For one thing, Burrow’s gestures toward the world beyond Dover go only so far. His chapter on the Enlightenment looks almost exclusively at British historians, despite the significance of continental contemporaries like Voltaire. Moving on to the 19th century, the book has almost as much on the eccentric if brilliant Thomas Carlyle as on Jules Michelet, Leopold von Ranke, and Jacob Burckhardt—three giants of historical scholarship—combined. Burrow gives extensive treatment to Victorian medievalist William Stubbs, a hero mostly to his own countrymen, while barely mentioning France’s Marc Bloch, perhaps the most admired medievalist of modern times. Taken individually, any of these decisions are defensible. Put together, they emit a strong whiff of “Fog in Channel; Continent Cut Off.”
More broadly, the themes that Burrow sees as central to his story are often peculiarly British ones. The British are not the only people to have seen history as the “story of freedom,” but they are the ones who have most closely identified this story with the progress of parliamentary institutions. Burrow gives a chapter and a half to parliament-centric “Whig History,” while disposing in a brisk seven pages of France’s influential “Annales school” (co-founded by Bloch), which sought to place social history at the heart of the discipline.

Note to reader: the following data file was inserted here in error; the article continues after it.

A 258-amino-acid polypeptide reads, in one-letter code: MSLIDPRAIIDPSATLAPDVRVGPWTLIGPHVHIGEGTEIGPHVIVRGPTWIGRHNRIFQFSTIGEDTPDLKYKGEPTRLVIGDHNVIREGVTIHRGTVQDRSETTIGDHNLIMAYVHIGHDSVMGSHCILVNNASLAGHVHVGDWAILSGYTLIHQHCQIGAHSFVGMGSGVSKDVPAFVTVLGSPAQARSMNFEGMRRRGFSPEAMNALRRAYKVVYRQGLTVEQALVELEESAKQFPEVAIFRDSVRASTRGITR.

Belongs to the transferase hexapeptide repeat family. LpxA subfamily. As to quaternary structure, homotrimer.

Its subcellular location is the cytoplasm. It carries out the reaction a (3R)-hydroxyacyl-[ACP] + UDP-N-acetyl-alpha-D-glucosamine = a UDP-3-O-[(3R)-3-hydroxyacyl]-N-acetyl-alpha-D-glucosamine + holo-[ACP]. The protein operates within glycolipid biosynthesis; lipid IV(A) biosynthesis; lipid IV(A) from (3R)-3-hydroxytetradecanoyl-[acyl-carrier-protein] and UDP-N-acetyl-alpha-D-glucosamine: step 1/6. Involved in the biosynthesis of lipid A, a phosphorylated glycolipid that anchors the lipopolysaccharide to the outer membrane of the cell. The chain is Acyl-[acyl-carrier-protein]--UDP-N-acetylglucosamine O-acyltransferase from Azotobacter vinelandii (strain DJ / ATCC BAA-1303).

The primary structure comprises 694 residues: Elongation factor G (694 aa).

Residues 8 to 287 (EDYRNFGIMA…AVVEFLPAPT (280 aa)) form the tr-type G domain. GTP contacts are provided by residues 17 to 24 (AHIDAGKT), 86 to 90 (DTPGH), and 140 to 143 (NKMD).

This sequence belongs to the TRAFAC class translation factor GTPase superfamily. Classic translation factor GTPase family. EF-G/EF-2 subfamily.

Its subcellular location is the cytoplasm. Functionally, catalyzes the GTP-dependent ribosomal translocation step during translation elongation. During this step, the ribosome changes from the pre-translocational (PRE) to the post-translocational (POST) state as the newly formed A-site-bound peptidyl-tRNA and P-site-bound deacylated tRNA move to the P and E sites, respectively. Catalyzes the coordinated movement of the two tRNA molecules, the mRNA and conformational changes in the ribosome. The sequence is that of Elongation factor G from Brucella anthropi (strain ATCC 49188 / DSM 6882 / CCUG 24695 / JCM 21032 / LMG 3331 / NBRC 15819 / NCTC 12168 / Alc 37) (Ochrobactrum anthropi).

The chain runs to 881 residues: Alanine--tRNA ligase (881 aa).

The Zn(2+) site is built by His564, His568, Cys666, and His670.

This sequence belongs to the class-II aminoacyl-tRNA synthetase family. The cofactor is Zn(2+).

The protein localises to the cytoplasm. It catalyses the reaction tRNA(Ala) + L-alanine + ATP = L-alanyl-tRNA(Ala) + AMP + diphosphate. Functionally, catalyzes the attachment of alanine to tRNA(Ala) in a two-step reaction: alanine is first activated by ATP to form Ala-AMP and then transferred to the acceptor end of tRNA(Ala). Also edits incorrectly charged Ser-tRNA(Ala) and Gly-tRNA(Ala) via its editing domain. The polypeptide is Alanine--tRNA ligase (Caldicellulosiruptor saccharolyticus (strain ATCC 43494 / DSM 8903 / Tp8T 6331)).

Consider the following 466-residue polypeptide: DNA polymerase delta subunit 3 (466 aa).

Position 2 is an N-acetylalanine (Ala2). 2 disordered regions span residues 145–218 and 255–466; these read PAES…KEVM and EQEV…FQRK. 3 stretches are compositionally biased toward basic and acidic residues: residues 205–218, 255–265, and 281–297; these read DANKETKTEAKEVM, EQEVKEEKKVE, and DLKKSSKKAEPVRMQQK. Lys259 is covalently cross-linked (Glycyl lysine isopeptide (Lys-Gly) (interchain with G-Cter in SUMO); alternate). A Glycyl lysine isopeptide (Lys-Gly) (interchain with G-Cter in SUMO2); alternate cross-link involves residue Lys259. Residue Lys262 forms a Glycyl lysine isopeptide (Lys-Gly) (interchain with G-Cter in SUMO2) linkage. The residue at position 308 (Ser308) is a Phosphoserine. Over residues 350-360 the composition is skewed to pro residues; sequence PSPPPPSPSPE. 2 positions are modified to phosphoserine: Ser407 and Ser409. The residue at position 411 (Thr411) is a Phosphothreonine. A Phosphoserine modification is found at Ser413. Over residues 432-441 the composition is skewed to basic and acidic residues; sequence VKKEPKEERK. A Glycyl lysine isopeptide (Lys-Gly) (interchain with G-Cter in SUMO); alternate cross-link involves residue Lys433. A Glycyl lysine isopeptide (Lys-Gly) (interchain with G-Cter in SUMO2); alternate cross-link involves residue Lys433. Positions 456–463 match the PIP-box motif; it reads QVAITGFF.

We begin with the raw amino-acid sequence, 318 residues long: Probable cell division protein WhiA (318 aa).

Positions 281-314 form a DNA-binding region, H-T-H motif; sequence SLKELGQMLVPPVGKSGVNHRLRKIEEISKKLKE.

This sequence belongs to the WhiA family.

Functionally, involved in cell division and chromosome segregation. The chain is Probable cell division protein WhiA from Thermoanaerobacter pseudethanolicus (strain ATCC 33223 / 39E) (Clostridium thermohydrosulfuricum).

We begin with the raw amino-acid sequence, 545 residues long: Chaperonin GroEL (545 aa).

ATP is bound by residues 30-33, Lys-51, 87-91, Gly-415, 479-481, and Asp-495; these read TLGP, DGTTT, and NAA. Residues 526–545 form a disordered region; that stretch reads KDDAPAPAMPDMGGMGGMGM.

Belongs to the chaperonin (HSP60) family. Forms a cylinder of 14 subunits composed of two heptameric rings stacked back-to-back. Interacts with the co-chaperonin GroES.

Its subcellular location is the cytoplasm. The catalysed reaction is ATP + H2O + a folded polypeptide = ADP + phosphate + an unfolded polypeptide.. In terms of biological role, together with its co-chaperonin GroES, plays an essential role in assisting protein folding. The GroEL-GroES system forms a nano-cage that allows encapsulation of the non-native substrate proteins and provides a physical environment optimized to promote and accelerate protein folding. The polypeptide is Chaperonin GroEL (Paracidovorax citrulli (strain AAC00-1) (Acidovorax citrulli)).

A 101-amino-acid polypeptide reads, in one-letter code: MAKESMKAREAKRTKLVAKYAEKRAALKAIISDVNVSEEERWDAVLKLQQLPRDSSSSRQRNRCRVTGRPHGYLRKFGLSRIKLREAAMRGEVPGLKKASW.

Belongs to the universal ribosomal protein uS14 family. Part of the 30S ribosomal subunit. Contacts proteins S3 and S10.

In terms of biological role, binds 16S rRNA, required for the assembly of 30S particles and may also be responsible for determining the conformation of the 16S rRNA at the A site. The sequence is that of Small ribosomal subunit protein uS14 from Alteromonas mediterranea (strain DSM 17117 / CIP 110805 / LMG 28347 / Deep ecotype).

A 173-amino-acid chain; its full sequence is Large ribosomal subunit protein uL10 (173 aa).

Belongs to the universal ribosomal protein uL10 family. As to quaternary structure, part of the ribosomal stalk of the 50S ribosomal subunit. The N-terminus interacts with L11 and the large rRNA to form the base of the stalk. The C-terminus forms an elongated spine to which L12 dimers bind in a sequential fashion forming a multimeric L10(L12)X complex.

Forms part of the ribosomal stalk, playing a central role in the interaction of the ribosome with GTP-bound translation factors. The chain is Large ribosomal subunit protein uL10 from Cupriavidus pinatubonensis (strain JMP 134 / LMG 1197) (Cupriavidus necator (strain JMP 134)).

Burrow’s perspective is not just British, but a very old-fashioned sort of British. In his account, women do not have much of a place in history, either as its writers or its subjects. He gives no more than a few lines to any female historian, and dismisses all of gender history in (literally) two words. Nonwhites get similarly egregious neglect, as does the whole vast subject of the history of slavery, race relations, and genocide. (Jewish history, meanwhile, seems to end with Josephus.) You don’t have to worship at the shrine of political correctness to look aghast at this shrinking of the “European cultural tradition” to stories of white men told by the same. At the conclusion of his book, Burrow hails the men he has written about, in Burkean tones, as “a kind of community of the dead and the living.” In his pages, it often looks more like a kind of exclusive British club.